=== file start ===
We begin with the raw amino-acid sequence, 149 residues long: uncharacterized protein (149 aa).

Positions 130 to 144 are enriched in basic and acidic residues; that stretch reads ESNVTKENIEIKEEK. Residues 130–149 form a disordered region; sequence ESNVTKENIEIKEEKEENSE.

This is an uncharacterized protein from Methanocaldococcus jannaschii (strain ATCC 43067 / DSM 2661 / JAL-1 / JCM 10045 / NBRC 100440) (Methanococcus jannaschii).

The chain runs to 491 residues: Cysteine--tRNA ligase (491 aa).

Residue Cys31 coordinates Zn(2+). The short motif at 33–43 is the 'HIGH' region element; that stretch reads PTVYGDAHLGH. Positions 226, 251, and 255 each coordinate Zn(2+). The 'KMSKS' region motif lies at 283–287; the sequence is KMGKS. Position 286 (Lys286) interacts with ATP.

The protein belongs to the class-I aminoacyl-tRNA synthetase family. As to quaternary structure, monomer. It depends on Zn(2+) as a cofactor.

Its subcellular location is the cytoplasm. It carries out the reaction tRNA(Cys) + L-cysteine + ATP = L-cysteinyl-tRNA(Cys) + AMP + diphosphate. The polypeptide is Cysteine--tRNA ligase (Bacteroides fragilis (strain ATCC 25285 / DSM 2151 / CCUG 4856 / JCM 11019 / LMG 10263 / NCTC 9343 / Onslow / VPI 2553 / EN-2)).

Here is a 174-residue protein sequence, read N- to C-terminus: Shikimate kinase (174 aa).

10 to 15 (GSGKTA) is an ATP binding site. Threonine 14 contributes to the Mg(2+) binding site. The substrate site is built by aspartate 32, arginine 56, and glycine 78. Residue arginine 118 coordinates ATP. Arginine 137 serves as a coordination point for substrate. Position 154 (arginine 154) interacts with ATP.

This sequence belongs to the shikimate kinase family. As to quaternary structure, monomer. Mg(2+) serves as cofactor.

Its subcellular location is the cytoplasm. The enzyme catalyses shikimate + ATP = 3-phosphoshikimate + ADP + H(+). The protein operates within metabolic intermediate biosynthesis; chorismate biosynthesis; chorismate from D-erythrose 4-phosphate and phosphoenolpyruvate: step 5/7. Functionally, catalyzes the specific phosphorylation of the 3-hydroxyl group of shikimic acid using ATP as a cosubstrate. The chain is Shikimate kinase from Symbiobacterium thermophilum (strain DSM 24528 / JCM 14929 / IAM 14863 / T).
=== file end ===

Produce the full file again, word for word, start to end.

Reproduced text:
We begin with the raw amino-acid sequence, 149 residues long: uncharacterized protein (149 aa).

Positions 130 to 144 are enriched in basic and acidic residues; that stretch reads ESNVTKENIEIKEEK. Residues 130–149 form a disordered region; sequence ESNVTKENIEIKEEKEENSE.

This is an uncharacterized protein from Methanocaldococcus jannaschii (strain ATCC 43067 / DSM 2661 / JAL-1 / JCM 10045 / NBRC 100440) (Methanococcus jannaschii).

The chain runs to 491 residues: Cysteine--tRNA ligase (491 aa).

Residue Cys31 coordinates Zn(2+). The short motif at 33–43 is the 'HIGH' region element; that stretch reads PTVYGDAHLGH. Positions 226, 251, and 255 each coordinate Zn(2+). The 'KMSKS' region motif lies at 283–287; the sequence is KMGKS. Position 286 (Lys286) interacts with ATP.

The protein belongs to the class-I aminoacyl-tRNA synthetase family. As to quaternary structure, monomer. It depends on Zn(2+) as a cofactor.

Its subcellular location is the cytoplasm. It carries out the reaction tRNA(Cys) + L-cysteine + ATP = L-cysteinyl-tRNA(Cys) + AMP + diphosphate. The polypeptide is Cysteine--tRNA ligase (Bacteroides fragilis (strain ATCC 25285 / DSM 2151 / CCUG 4856 / JCM 11019 / LMG 10263 / NCTC 9343 / Onslow / VPI 2553 / EN-2)).

Here is a 174-residue protein sequence, read N- to C-terminus: Shikimate kinase (174 aa).

10 to 15 (GSGKTA) is an ATP binding site. Threonine 14 contributes to the Mg(2+) binding site. The substrate site is built by aspartate 32, arginine 56, and glycine 78. Residue arginine 118 coordinates ATP. Arginine 137 serves as a coordination point for substrate. Position 154 (arginine 154) interacts with ATP.

This sequence belongs to the shikimate kinase family. As to quaternary structure, monomer. Mg(2+) serves as cofactor.

Its subcellular location is the cytoplasm. The enzyme catalyses shikimate + ATP = 3-phosphoshikimate + ADP + H(+). The protein operates within metabolic intermediate biosynthesis; chorismate biosynthesis; chorismate from D-erythrose 4-phosphate and phosphoenolpyruvate: step 5/7. Functionally, catalyzes the specific phosphorylation of the 3-hydroxyl group of shikimic acid using ATP as a cosubstrate. The chain is Shikimate kinase from Symbiobacterium thermophilum (strain DSM 24528 / JCM 14929 / IAM 14863 / T).